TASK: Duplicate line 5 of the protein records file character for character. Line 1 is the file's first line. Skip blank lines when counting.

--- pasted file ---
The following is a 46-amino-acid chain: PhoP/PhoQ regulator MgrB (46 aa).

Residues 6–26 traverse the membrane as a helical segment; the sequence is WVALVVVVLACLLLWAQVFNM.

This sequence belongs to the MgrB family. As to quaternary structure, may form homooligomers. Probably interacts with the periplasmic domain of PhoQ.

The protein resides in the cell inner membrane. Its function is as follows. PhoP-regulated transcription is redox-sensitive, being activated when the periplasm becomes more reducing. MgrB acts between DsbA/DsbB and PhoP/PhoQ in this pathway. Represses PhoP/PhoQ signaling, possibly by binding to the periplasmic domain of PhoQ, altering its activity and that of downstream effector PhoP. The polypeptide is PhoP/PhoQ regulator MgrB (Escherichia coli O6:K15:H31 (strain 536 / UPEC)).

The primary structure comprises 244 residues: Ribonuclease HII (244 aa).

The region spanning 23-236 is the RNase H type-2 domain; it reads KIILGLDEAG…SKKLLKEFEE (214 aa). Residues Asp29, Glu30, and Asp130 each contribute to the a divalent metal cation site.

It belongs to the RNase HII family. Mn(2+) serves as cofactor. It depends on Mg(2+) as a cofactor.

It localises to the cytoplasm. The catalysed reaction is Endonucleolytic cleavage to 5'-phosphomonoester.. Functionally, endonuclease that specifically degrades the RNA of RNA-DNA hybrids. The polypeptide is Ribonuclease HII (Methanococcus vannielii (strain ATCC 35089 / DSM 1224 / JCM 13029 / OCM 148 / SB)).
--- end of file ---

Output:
The primary structure comprises 244 residues: Ribonuclease HII (244 aa).